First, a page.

Understanding Risks of Securities Traded on the Exchange 
07/04/2009 
 

This education document does not describe all of the risks and other aspects of trading in the securities market. Trading in securities may not be suitable for all members of the public. Investors should carefully consider whether securities trading is appropriate for them in light of their understanding of the product nature and characteristics, their own investment objectives, skills and experience, financial resources, risk tolerance and other relevant circumstances. If investors require further information for investing in securities, they should refer to the prospectuses and other documents issued by the issuers on the HKExnews website (http://www.hkexnews.hk) and consult their brokers or other professional advisors prior to making any decision.

Securities are traded at the Exchange either on the Main Board or the Growth Enterprise Market (GEM).  On the Main Board, the key product types include equities, equity warrants, debts, structured products, Exchange Traded Funds and other unit trusts/mutual funds.  On the GEM, product types mainly consist of equities and equity warrants.

Main Board Securities
 
1.

Product knowledge and risk tolerance
 
Before trading in any security, investors should carefully read the most up-to-date prospectuses/listing documents, financial statements, announcements and other information published either on the issuers’ websites, HKEx corporate (http://www.hkex.com.hk) and HKExnews websites (http://www.hkexnews.hk) to learn about the product features and risk factors involved.  Investors should not trade any security unless it suits their investment objectives, financial resources and risk tolerance.
 

2. 

Price and liquidity risks
 
The price of any security may go up or down so there is an inherent risk that losses may be incurred as a result of buying and selling securities.  Security prices may also fluctuate due to various market factors, and investors’ exposure to risk may vary according to the type of orders they input (eg short selling orders, market orders, at auction orders), the way the transaction is financed (eg margin financing) and the nature of the security product concerned (eg whether it is leveraged or issued with a fixed expiry date).  Liquidity of securities may also fluctuate, resulting in situations where an investor may not be able to buy or sell the security in a timely manner at their preferred price range if the turnover volume were to drop significantly.
 

3.

Counterparty risk
 
Some securities such as structured products and Exchange Traded Funds may carry exposure to counterparty risk of financial intermediaries involved in structuring or managing the products concerned or providing liquidity to support trading of the securities.  The following table summarises some common types of financial intermediaries involved in structured products and Exchange Traded Funds:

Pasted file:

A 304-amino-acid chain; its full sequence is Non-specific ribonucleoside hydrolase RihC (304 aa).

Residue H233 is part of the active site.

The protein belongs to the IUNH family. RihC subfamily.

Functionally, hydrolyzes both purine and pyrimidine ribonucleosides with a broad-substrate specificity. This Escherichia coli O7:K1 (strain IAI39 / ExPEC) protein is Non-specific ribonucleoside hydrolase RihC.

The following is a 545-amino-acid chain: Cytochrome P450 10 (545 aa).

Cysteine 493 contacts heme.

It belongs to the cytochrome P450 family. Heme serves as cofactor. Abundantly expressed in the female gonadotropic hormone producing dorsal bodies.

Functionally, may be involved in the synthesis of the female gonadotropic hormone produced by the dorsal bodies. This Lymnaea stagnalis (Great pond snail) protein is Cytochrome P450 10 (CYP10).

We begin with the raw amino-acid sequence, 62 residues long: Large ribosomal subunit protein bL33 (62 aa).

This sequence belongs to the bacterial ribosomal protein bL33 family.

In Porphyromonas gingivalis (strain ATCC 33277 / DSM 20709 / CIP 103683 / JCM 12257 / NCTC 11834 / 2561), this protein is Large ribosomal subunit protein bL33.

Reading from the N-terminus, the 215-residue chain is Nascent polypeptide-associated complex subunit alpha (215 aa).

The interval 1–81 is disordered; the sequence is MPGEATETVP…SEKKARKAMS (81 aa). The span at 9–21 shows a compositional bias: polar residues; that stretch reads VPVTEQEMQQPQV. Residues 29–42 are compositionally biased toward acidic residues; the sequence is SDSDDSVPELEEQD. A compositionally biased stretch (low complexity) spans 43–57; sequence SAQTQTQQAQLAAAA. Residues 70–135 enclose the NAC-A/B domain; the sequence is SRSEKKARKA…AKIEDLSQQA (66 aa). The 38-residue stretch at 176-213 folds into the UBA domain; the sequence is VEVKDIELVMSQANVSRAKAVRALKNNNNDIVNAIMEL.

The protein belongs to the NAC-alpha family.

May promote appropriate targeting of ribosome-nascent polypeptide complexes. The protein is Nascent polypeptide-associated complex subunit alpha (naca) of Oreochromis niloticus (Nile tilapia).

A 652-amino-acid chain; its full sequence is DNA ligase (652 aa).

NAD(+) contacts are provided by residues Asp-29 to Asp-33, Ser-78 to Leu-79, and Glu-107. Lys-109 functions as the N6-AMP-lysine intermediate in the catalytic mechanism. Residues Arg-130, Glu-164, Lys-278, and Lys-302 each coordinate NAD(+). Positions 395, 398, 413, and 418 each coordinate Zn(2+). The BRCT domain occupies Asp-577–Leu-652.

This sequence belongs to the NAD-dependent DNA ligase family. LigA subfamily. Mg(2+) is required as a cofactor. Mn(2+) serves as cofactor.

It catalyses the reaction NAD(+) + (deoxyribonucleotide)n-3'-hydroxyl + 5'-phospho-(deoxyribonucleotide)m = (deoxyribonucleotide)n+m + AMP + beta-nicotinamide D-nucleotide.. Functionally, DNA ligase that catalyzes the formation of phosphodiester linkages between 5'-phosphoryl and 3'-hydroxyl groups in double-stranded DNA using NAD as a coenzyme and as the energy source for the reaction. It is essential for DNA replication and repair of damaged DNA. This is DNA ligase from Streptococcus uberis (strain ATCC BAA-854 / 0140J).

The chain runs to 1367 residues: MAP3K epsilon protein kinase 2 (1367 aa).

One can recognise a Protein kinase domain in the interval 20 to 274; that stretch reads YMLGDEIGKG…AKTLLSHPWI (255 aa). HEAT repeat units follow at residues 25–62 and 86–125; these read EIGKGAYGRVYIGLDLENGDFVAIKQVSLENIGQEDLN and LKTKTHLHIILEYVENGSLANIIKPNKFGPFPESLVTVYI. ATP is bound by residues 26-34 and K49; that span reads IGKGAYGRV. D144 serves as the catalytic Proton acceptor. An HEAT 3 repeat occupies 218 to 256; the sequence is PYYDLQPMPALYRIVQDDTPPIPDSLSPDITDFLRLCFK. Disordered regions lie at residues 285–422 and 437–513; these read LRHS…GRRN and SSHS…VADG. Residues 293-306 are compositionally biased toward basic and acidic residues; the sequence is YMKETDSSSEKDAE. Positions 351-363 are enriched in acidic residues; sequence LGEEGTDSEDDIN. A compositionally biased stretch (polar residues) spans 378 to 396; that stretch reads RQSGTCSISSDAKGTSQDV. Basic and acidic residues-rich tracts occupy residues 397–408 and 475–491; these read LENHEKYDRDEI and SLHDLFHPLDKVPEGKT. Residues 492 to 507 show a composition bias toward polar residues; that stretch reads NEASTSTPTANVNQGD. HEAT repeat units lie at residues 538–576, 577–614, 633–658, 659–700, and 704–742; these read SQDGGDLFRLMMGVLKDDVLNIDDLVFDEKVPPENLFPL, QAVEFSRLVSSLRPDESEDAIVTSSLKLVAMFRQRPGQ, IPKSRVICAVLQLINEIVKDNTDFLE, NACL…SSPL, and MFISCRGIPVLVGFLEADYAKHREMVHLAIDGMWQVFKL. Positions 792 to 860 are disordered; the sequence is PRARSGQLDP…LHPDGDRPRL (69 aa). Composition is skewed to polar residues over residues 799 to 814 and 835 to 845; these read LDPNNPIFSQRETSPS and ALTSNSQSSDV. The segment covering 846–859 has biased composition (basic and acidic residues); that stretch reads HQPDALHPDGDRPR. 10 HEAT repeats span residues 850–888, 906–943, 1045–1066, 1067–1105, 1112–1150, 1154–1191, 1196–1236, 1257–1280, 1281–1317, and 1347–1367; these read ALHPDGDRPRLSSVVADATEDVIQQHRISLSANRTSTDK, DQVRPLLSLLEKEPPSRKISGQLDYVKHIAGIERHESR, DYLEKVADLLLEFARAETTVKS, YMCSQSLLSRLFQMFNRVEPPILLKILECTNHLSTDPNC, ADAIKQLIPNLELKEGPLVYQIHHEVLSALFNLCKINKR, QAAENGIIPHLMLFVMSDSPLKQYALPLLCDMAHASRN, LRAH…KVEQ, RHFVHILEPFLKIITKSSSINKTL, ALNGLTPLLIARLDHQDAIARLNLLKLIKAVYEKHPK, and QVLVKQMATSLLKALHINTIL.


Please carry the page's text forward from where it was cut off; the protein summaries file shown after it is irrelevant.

Product types

Types of financial intermediaries

Issuer/ manager

SMMs

PDs

LPs

1

Structured products

(eg derivative warrants and callable bull/bear contracts)

*

-

-

*

2 Exchange Traded Funds (ETFs)

 

 

 

 

(a)   Full replication and representative sampling strategies

*

*

*

-

(b)   Synthetic replication strategies

*

*

*

-

Note:
1.    Liquidity Providers (LPs) are appointed by structured product issuers to provide liquidity for their product issues
2.    Securities Market Makers (SMMs) are Exchange Participants that provide liquidity for ETFs
3.    Participating Dealers (PDs) are appointed by ETF managers to carry out creation and redemption of ETFs
 
 
Additional education materials focusing on some specific product structures and risks are available at the links below:

   
GEM Securities
 
4.

Characteristics of GEM 
 
The GEM is a second board and stepping stone towards the Main Board.  It is positioned as a market designed to accommodate companies to which a higher investment risk may be attached than other companies listed on the Exchange.  It is a market designed for professional and sophisticated investors.

Prospective investors should be aware of the potential risks of investing in such companies and should make the decision to invest only after due and careful consideration. The greater risk profile and other characteristics of the GEM mean that it is a market more suited to professional and other sophisticated investors. Given the nature of companies listed on the GEM, there is a risk that securities traded on the GEM may be more susceptible to high market volatility than securities traded on the Main Board and no assurance is given that there will be a liquid market in the securities traded on the GEM. Before trading in any security, investors should carefully read the characteristics and disclaimer statements under Chapter 2 of the GEM listing rules on the GEM website (http://www.hkgem.com).